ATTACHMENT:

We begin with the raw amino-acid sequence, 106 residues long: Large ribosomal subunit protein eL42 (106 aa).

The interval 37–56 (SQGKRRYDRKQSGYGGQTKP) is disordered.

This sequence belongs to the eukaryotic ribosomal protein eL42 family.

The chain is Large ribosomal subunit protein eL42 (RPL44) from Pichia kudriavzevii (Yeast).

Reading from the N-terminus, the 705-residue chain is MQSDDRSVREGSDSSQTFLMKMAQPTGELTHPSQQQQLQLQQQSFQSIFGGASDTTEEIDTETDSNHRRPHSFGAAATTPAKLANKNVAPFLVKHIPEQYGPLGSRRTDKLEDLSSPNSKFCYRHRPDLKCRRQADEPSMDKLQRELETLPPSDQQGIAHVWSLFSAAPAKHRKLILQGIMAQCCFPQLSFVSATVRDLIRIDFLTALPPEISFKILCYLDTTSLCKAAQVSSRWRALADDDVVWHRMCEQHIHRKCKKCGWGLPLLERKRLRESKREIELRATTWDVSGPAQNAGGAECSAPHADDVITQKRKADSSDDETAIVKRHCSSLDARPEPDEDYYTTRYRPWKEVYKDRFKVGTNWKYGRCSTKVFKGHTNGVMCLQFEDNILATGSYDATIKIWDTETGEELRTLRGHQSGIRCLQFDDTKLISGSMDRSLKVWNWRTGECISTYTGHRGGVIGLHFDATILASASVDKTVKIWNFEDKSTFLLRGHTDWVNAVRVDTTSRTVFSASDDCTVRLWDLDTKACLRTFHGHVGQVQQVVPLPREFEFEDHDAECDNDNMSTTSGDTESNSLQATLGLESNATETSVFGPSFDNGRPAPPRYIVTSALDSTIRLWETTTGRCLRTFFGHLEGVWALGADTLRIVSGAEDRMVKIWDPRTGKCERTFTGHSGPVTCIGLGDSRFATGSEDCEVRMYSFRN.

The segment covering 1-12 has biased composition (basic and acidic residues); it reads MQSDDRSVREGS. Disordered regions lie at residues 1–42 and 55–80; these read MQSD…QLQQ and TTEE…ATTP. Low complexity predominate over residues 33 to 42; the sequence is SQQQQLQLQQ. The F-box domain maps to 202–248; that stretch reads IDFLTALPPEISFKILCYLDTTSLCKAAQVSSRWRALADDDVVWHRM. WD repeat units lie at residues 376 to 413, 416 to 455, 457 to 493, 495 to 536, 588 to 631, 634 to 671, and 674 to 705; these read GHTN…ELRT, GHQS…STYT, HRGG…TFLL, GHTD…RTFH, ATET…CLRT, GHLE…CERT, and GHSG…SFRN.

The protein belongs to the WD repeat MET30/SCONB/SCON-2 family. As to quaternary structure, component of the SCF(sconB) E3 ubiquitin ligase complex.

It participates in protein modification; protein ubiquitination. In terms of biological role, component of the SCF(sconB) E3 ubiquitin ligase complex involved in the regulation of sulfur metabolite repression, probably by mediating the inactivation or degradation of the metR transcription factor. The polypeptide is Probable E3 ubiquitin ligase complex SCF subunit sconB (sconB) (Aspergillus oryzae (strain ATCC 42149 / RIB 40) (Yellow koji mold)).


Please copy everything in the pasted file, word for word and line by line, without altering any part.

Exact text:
We begin with the raw amino-acid sequence, 106 residues long: Large ribosomal subunit protein eL42 (106 aa).

The interval 37–56 (SQGKRRYDRKQSGYGGQTKP) is disordered.

This sequence belongs to the eukaryotic ribosomal protein eL42 family.

The chain is Large ribosomal subunit protein eL42 (RPL44) from Pichia kudriavzevii (Yeast).

Reading from the N-terminus, the 705-residue chain is MQSDDRSVREGSDSSQTFLMKMAQPTGELTHPSQQQQLQLQQQSFQSIFGGASDTTEEIDTETDSNHRRPHSFGAAATTPAKLANKNVAPFLVKHIPEQYGPLGSRRTDKLEDLSSPNSKFCYRHRPDLKCRRQADEPSMDKLQRELETLPPSDQQGIAHVWSLFSAAPAKHRKLILQGIMAQCCFPQLSFVSATVRDLIRIDFLTALPPEISFKILCYLDTTSLCKAAQVSSRWRALADDDVVWHRMCEQHIHRKCKKCGWGLPLLERKRLRESKREIELRATTWDVSGPAQNAGGAECSAPHADDVITQKRKADSSDDETAIVKRHCSSLDARPEPDEDYYTTRYRPWKEVYKDRFKVGTNWKYGRCSTKVFKGHTNGVMCLQFEDNILATGSYDATIKIWDTETGEELRTLRGHQSGIRCLQFDDTKLISGSMDRSLKVWNWRTGECISTYTGHRGGVIGLHFDATILASASVDKTVKIWNFEDKSTFLLRGHTDWVNAVRVDTTSRTVFSASDDCTVRLWDLDTKACLRTFHGHVGQVQQVVPLPREFEFEDHDAECDNDNMSTTSGDTESNSLQATLGLESNATETSVFGPSFDNGRPAPPRYIVTSALDSTIRLWETTTGRCLRTFFGHLEGVWALGADTLRIVSGAEDRMVKIWDPRTGKCERTFTGHSGPVTCIGLGDSRFATGSEDCEVRMYSFRN.

The segment covering 1-12 has biased composition (basic and acidic residues); it reads MQSDDRSVREGS. Disordered regions lie at residues 1–42 and 55–80; these read MQSD…QLQQ and TTEE…ATTP. Low complexity predominate over residues 33 to 42; the sequence is SQQQQLQLQQ. The F-box domain maps to 202–248; that stretch reads IDFLTALPPEISFKILCYLDTTSLCKAAQVSSRWRALADDDVVWHRM. WD repeat units lie at residues 376 to 413, 416 to 455, 457 to 493, 495 to 536, 588 to 631, 634 to 671, and 674 to 705; these read GHTN…ELRT, GHQS…STYT, HRGG…TFLL, GHTD…RTFH, ATET…CLRT, GHLE…CERT, and GHSG…SFRN.

The protein belongs to the WD repeat MET30/SCONB/SCON-2 family. As to quaternary structure, component of the SCF(sconB) E3 ubiquitin ligase complex.

It participates in protein modification; protein ubiquitination. In terms of biological role, component of the SCF(sconB) E3 ubiquitin ligase complex involved in the regulation of sulfur metabolite repression, probably by mediating the inactivation or degradation of the metR transcription factor. The polypeptide is Probable E3 ubiquitin ligase complex SCF subunit sconB (sconB) (Aspergillus oryzae (strain ATCC 42149 / RIB 40) (Yellow koji mold)).